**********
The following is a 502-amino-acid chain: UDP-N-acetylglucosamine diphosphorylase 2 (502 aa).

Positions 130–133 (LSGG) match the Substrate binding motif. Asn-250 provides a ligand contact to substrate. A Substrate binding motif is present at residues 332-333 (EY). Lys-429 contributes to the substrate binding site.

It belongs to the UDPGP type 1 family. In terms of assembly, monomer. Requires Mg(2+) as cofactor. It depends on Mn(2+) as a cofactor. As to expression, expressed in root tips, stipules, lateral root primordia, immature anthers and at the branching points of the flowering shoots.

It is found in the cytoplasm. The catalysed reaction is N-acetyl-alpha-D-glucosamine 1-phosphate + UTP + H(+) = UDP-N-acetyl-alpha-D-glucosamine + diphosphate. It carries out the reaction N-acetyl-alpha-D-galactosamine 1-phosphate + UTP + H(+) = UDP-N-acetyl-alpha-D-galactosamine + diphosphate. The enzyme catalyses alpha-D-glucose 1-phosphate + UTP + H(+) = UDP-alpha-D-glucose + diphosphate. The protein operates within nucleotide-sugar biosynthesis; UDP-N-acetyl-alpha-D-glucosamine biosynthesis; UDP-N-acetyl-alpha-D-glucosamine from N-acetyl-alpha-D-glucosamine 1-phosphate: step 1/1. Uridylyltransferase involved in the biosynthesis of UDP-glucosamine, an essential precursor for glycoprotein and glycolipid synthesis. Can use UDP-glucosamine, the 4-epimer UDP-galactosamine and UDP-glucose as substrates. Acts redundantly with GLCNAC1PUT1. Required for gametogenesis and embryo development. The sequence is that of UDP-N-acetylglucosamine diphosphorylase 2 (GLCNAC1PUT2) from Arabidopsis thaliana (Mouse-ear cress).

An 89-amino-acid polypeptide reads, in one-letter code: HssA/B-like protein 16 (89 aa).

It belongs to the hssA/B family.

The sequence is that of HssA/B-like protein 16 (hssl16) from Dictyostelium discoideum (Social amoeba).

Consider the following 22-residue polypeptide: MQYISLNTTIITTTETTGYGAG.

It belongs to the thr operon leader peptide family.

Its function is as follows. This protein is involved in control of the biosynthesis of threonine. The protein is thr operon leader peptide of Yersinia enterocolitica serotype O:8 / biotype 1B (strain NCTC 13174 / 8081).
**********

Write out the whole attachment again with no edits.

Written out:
The following is a 502-amino-acid chain: UDP-N-acetylglucosamine diphosphorylase 2 (502 aa).

Positions 130–133 (LSGG) match the Substrate binding motif. Asn-250 provides a ligand contact to substrate. A Substrate binding motif is present at residues 332-333 (EY). Lys-429 contributes to the substrate binding site.

It belongs to the UDPGP type 1 family. In terms of assembly, monomer. Requires Mg(2+) as cofactor. It depends on Mn(2+) as a cofactor. As to expression, expressed in root tips, stipules, lateral root primordia, immature anthers and at the branching points of the flowering shoots.

It is found in the cytoplasm. The catalysed reaction is N-acetyl-alpha-D-glucosamine 1-phosphate + UTP + H(+) = UDP-N-acetyl-alpha-D-glucosamine + diphosphate. It carries out the reaction N-acetyl-alpha-D-galactosamine 1-phosphate + UTP + H(+) = UDP-N-acetyl-alpha-D-galactosamine + diphosphate. The enzyme catalyses alpha-D-glucose 1-phosphate + UTP + H(+) = UDP-alpha-D-glucose + diphosphate. The protein operates within nucleotide-sugar biosynthesis; UDP-N-acetyl-alpha-D-glucosamine biosynthesis; UDP-N-acetyl-alpha-D-glucosamine from N-acetyl-alpha-D-glucosamine 1-phosphate: step 1/1. Uridylyltransferase involved in the biosynthesis of UDP-glucosamine, an essential precursor for glycoprotein and glycolipid synthesis. Can use UDP-glucosamine, the 4-epimer UDP-galactosamine and UDP-glucose as substrates. Acts redundantly with GLCNAC1PUT1. Required for gametogenesis and embryo development. The sequence is that of UDP-N-acetylglucosamine diphosphorylase 2 (GLCNAC1PUT2) from Arabidopsis thaliana (Mouse-ear cress).

An 89-amino-acid polypeptide reads, in one-letter code: HssA/B-like protein 16 (89 aa).

It belongs to the hssA/B family.

The sequence is that of HssA/B-like protein 16 (hssl16) from Dictyostelium discoideum (Social amoeba).

Consider the following 22-residue polypeptide: MQYISLNTTIITTTETTGYGAG.

It belongs to the thr operon leader peptide family.

Its function is as follows. This protein is involved in control of the biosynthesis of threonine. The protein is thr operon leader peptide of Yersinia enterocolitica serotype O:8 / biotype 1B (strain NCTC 13174 / 8081).